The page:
Every day on our feeds we find news about new cryptocurrency or someone who says that they are a big bubble that will soon explode and of which only the blockchain will remain. But, what is the blockchain?
Is a continuously growing list of records, called blocks, which are linked and secured using cryptography.
So, the blockchain is an immutable, sequential chain of records called Blocks. Each block can contain transactions, files or any data you like. The important thing is that they’re chained together using hashes.
Blockchains are secure by design and are an example of a distributed computing system with high Byzantine fault tolerance. This makes blockchains potentially suitable for the recording of events, medical records, and other records management activities, such as identity management, transaction processing or voting.
How to Build Your Own Blockchain Part 1 — Creating, Storing, Syncing, Displaying, Mining, and Proving Work
I can actually look up how long I have by logging into my Coinbase account, looking at the history of the Bitcoin wallet, and seeing this transaction I got back in 2012 after signing up for Coinbase. Bitcoin was trading at about $6.50 per. If I still had that 0.1 BTC, that’d be worth over $500 at the time of this writing. In case people are wondering, I ended up selling that when a Bitcoin was worth $2000. So I only made $200 out of it rather than the $550 now. Should have held on…
How to Build Your Own Blockchain Part 2 — Syncing Chains From Different Nodes
Welcome to part 2 of the JackBlockChain, where I write some code to introduce the ability for different nodes to communicate.
Initially my goal was to write about nodes syncing up and talking with each other, along with mining and broadcasting their winning blocks to other nodes. In the end, I realized that the amount of code and explanation to accomplish all of that was way too big for one post. Because of this, I decided to make part 2 only about nodes beginning the process of talking for the future…
How to Build Your Own Blockchain Part 3 — Writing Nodes that Mine and Talk
Hello all and welcome to Part 3 of building the JackBlockChain — JBC. Quick past intro, in Part 1 I coded and went over the top level math and requirements for a single node to mine its own blockchain; I create new blocks that have the valid information, save them to a folder, and then start mining a new block. Part 2 covered having multiple nodes and them having the ability to sync. If node 1 was doing the mining on its own and node 2 wanted to grab node 1’s blockchain, it can now do so…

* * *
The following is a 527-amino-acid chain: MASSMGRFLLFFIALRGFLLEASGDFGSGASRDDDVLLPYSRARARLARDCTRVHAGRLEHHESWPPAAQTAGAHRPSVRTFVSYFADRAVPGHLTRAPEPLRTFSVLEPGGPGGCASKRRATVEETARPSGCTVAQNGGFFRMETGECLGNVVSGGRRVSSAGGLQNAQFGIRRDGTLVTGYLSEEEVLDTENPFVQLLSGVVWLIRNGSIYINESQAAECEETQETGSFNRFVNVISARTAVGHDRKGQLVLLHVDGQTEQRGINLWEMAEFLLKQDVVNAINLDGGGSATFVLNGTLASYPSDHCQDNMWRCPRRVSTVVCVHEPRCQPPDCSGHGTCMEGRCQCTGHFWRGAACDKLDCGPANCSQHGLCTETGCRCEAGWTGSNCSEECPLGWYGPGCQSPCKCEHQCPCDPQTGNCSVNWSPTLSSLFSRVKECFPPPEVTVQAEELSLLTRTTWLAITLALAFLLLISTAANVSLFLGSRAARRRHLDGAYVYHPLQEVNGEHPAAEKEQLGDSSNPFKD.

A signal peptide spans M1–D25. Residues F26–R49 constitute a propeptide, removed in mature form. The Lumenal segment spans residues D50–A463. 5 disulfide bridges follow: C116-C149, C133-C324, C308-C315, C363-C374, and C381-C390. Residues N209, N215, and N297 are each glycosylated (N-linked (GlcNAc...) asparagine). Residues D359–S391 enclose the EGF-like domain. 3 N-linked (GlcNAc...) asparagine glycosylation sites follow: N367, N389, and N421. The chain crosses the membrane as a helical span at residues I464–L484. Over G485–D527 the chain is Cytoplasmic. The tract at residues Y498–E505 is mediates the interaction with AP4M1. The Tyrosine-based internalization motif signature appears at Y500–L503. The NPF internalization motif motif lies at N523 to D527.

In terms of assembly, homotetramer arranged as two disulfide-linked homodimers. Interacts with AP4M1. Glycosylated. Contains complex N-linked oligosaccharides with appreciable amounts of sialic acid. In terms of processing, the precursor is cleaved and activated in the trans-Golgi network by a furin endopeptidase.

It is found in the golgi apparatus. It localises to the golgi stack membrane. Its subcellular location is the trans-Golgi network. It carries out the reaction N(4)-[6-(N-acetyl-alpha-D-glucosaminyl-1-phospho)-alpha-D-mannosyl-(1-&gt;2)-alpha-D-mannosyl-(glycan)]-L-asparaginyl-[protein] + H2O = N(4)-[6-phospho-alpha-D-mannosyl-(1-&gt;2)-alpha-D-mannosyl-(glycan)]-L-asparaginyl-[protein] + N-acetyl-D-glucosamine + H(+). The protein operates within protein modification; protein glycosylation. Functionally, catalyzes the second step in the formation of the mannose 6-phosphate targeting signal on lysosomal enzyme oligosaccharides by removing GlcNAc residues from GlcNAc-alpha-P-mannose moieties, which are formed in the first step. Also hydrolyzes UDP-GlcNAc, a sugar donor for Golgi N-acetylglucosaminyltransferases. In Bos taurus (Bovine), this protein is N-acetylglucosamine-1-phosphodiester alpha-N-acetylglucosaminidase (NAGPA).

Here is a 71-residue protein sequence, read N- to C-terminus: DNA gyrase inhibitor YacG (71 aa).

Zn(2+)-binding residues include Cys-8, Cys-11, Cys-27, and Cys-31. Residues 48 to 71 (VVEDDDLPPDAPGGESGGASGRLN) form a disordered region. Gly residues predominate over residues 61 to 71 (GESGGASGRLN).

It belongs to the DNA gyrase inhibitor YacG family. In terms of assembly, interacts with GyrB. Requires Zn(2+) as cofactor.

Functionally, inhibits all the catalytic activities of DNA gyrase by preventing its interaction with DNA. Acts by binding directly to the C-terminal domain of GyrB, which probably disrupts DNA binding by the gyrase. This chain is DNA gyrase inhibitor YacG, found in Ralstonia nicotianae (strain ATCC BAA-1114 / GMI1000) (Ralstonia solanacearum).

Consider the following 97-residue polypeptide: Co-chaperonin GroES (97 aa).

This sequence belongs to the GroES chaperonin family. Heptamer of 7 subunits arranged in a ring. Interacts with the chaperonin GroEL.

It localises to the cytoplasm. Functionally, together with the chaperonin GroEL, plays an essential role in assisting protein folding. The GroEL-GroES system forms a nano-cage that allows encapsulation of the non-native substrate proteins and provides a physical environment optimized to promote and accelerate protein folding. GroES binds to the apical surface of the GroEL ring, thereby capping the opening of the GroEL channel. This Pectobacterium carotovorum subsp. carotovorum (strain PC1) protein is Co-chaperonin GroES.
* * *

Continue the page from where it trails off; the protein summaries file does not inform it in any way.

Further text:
With high throughput, sub-second latency and powerful functionality to automate business processes, BigchainDB looks, acts and feels like a database with added blockchain characteristics.
BigchainDB is a scalable blockchain database. The whitepaper explains what that means.
Ethereum is a decentralized platform that runs smart contracts, applications that run exactly as programmed without possibility of downtime, censorship, fraud or third party interference. In this blog post I will take you through all the steps required in setting up a fully functioning private ethereum blockchain, inside your local network — which includes:
- Setting up a private blockchain with ethereum using geth.
- Setting up the MetaMask ethereum wallet to work with the private blockchain.
- Transfer funds between multiple accounts.
- Create, deploy and invoke a smart contract on the private blockchain using remix.
- Setting up ethereum block explorer over the private blockchain.
Kind of a big deal. You’d have to be a total square not to have heard about them. Me? I’ve got eight.
Often over-complicated, over-mysticised, over-singularised (I don’t even know what the right word for it is, but people say The Blockchain a lot). What are they? Join me for a rough tour from the ground up and I’ll try to make sure you leave here knowing the answer to one question:
What are people talking about when they talk about blockchains?
There’s a lot to cover, so it’s actually going to come in two parts. This, the first, will look at the data structures known as blockchains and their properties, along with any other bits and pieces you need to make sense of them.
The second part will apply what you’ve learnt to the practical and widespread applications of blockchains to power distributed ledgers, cryptocurrencies such as Bitcoin and Litecoin and smart-contract based chains like Etherium.
…Now, eight years after the first blockchain was built, people are trying to apply it to procedures and processes beyond merely the moving of money with varying degrees of success. In effect, they’re asking, What other agreements can a blockchain automate? What other middlemen can blockchain technology retire?
Can a blockchain find people offering rides, link them up with people who are trying to go somewhere, and give the two parties a transparent platform for payment? Can a blockchain act as a repository and a replay platform for TV shows, movies, and other digital media while keeping track of royalties and paying content creators? Can a blockchain check the status of airline flights and pay travelers a previously agreed upon amount if their planes don’t take off on time?
If so, then blockchain technology could get rid of Uber, Netflix, and every flight-insurance provider on the market…
You’re here because, like me, you’re psyched about the rise of Cryptocurrencies. And you want to know how Blockchains work—the fundamental technology behind them.
But understanding Blockchains isn’t easy—or at least wasn’t for me. I trudged through dense videos, followed porous tutorials, and dealt with the amplified frustration of too few examples.
I like learning by doing. It forces me to deal with the subject matter at a code level, which gets it sticking. If you do the same, at the end of this guide you’ll have a functioning Blockchain with a solid grasp of how they work.